Learn more about our organization.

Meet our team.

Shylock Sipho Mafu

Executive Director/Board Chair

Dominic Kirui

Financial Officer/Board of Directors

Shakeman Nkonjeni

Project Manager - Summerset Project/Chair

Darlington M. Mathayi

Project Coordinator - Summerset Project

Stanley Sabanda

Secretary - Board of Directors

What is the Oasis International Care Initiative?

Thank you for visiting and thank you for your time. Oasis International Care Initiative was founded in July 2021 as a Non-Profit 501(c)3 organization (EIN 87-2074060), incorporated through the State of Georgia, for the purpose of providing health care facilities to underprivileged, poor, and vulnerable members of remote rural communities across the world.

This will improve healthcare delivery in particular in sub-Saharan Africa, where some people have never seen a health care provider or been to a healthcare facility in their lives. 

The goal of Oasis International Care Initiative is to provide basic primary care services that will improve people’s lives by making it possible for them to visit a local primary care facility within their communities. The current prevailing conditions in most remote rural communities in sub-Saharan Africa are unattainable, with children dying from curable and preventable diseases like malaria, pneumonia, and diarrhea, while adults are dying from complications of chronic but curable and manageable conditions like hypertension, diabetes, malaria, and tuberculosis. 

Through your support, this situation can be changed. Oasis International Care Initiative intends to build clinics in these rural communities that are affordable and easy to access. Help us change this situation. Help us improve the lives of these underprivileged members of remote rural village communities. 

Help us build ONE clinic for every 15,000 people at a time. Kindly consider donating to this cause, and thank you for your support.

Selina Maganga Dlodlo-Mafu

Selina Maganga Dlodlo-Mafu

Born in 1925, Selina was one of 6 children, 3 girls and 3 boys, born to Nunugwe Dlodlo and Mloyiswa Matshazi of Ngome, Shabhani (now Zvishavane), Zimbabwe. Her parents were both born in the 1800s and her father was a decorated warrior of the 1893-1894 Anglo-Matabele war and the subsequent Uprisings (Umvukela) of 1896.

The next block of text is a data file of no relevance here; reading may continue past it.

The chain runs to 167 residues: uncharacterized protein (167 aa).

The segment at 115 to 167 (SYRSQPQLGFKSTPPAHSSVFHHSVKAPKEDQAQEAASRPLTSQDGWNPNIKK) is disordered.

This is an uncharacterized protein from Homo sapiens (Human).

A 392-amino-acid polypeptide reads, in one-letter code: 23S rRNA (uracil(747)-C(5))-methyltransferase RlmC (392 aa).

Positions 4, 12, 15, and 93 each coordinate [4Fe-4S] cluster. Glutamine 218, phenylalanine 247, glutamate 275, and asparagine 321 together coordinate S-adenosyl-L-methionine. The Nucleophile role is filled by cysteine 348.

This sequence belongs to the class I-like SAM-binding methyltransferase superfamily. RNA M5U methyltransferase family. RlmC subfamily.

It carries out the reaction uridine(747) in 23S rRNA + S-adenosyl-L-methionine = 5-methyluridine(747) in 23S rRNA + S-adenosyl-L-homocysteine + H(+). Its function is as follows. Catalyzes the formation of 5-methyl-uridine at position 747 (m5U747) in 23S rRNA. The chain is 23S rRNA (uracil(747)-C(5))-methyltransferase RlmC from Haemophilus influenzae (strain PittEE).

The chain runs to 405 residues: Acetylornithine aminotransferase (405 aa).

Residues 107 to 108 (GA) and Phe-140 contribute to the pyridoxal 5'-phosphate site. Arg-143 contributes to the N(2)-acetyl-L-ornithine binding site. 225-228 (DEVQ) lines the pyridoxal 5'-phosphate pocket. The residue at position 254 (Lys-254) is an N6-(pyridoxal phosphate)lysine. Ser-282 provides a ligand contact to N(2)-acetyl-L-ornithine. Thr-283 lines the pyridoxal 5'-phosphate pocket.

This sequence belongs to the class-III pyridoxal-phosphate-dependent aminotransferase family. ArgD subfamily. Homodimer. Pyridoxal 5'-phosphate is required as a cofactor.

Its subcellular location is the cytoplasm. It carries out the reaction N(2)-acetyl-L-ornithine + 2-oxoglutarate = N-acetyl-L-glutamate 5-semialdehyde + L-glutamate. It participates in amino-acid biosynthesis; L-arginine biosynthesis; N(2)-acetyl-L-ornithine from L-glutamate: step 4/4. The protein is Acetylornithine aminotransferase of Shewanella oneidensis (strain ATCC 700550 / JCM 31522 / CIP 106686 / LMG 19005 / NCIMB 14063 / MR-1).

Selina had little formal education, just enough to write her name and read her bible in her native Zulu. She grew up in the villages, a country girl of the then Rhodesia, now Zimbabwe. In 1948, she married Mtiywa Mafu, a young man who was a seasonal migrant worker in Johannesburg, South Africa. They had 10 children, 8 boys and 2 girls born over 19 years. 

Because of the remoteness of the village she lived in, all but her last born child were born at home in the village, with no attending doctor or nurse, but just an untrained village midwife. In a very rare and unusual occurrence, Selina had her seventh child born prematurely in the village. With no help from trained medical staff, she took care of him and to this day, he is an amazing man of 59 years old with his own family. In her later years, when asked how she did it, she would calmly reply, “What was I going to do, those were the days”. If she had chosen to go to deliver at the nearest hospital, a clinic by then, 70 kilometers away, she would have struggled to get to it, in a remote rural countryside with lions, hyenas and even elephants teaming up from everywhere. 

Selina and her husband would later raise all their children until adulthood without ever visiting a hospital save for the village tin-room clinic built in 1962. She was a hard working woman who worked tirelessly to feed, cloth and raise her children. Selina was a very active member of the community. Together with other women in 1973, they started a women’s club which was meant to raise awareness of women’s issues at village, ward and district level, and also advocated for women representation in decision making bodies, particularly those decisions that affected women in the villages. 

This activism grew much stronger in the mid to late seventies as the country marched towards independence from the British. She spearheaded the organization of women in the villages to form village branches to support the liberation effort. At independence in 1980 she was elected to the provincial assembly representing the women of Summerset Ward. 

On the few times Selina took each one of her 10 children to the clinic, she envisioned and dreamt of a day she would walk, ride or even drive a short distance to reach a health center with more services to offer. Unfortunately, Selina never lived to see that day come true. She died in 2019 from a stroke that had left her paralyzed and bedridden for 6 months. 

She left us with a challenge to see to it that a better community health care center be built. A community clinic that would serve hundreds of people and cut short the distances they travel to seek help. We therefore want to honor her memory by realizing her dream and vision.